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Thank you for the presentation. I have two follow-up questions on non-gas pricing and volumes. The first one is could you give us a sense of the latest split between spot sales, the floor sales, anything that's still oil price linked?

And secondly on that topic: if you've been selling forward for 2020, what sort of prices and volumes have you locked in so far for next year?

And final question on Nord Steam 2, if you could give us your latest expectations for the (technical difficulty) and the ramp-up profile for the project. Thank you.

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Andrey Zotov, Gazprom PJSC - Acting Department Head, Gazprom Export [27]

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Regarding your question about the volumes, as mentioned previously in the years of 2020, 2021, and 2022, we don't expect any deduction of our exports to Europe as compared to the 2019 levels. On the pricing side, this must be calculated across the portfolio. As mentioned previously, our average realized price for 2022 would be expected at the level of $202 through $205 per thousand cubic meters. In 2020, that's not going to be really different from the above number; while in 2021 and 2022, we expect some certain growth driven by those factors which were mentioned previously on this call.

Our long-term gas contract portfolio is established in such a way with volume breakdown. Like 17% of all contracts have oil-linked formulas, 11% are directly exposed to the spot prices, and the remainder is about either fixed price or contract in negotiations or the so-called hybrid pricing model when we have an oil link that is capped by a certain floor or certain ceiling defined by hubs.

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Unidentified Company Representative [28]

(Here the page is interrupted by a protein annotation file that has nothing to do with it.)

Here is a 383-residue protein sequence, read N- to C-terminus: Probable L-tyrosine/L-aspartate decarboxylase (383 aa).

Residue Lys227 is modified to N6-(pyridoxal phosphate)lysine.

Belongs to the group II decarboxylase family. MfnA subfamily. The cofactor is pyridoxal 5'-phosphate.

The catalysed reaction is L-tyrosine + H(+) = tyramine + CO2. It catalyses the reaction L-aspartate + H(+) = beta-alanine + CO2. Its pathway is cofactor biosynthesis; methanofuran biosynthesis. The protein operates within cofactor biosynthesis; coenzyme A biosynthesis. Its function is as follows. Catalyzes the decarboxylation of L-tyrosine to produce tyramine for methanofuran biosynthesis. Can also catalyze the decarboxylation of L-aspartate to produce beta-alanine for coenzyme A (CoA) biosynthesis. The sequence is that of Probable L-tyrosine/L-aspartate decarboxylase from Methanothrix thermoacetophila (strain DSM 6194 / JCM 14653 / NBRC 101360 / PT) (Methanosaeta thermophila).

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The Nord Steam 2 project still has some work outstanding. The Chairman of Gazprom's Management Committee, Mr. Alexey Miller, mentioned about five weeks are required to cover the daily inspection alone. But we shouldn't forget it's nearly winter now and weather comes into play as well. Experts from Nord Steam 2 AG, together with external consultants, are working on and within different options that are available.

As to the ramp-up part of your question, this doesn't depend on the startup date alone. For a number of reasons, there will be demand for Russian gas on the European market regardless of the Ukrainian transit citation, whether there is an agreement or not.

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Operator [29]

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Ildar Khaziev, HSBC.

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Ildar Khaziev, HSBC - Analyst [30]

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Good afternoon. Thank you for this opportunity to ask questions. I have a very quick question regarding your payroll expenses. What's the upside, year on year? Because we hear that there is a certain increase in change involved. So what's the payroll increase year-on-year to be expected in the course of 2020?

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Alexey Finikov, Gazprom PJSC - Deputy Head, Finance and Economic Department [31]

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The payroll step-up for next year is planned in line with the deflator index of 3%.

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Operator [32]

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Evgenia Dyshlyuk, Gazprombank.

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Evgenia Dyshlyuk, Gazprombank - Analyst [33]

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Good afternoon. I have two questions. My first question concerns Nord Steam 1 capacity utilization constraint, whether that could be removed and whether that's realistic and how fast this could be done? What's your vision of utilization? And the other question is about the Ukrainian transit. Should the contract be extended, what would be the cost across 2020?

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Unidentified Company Representative [34]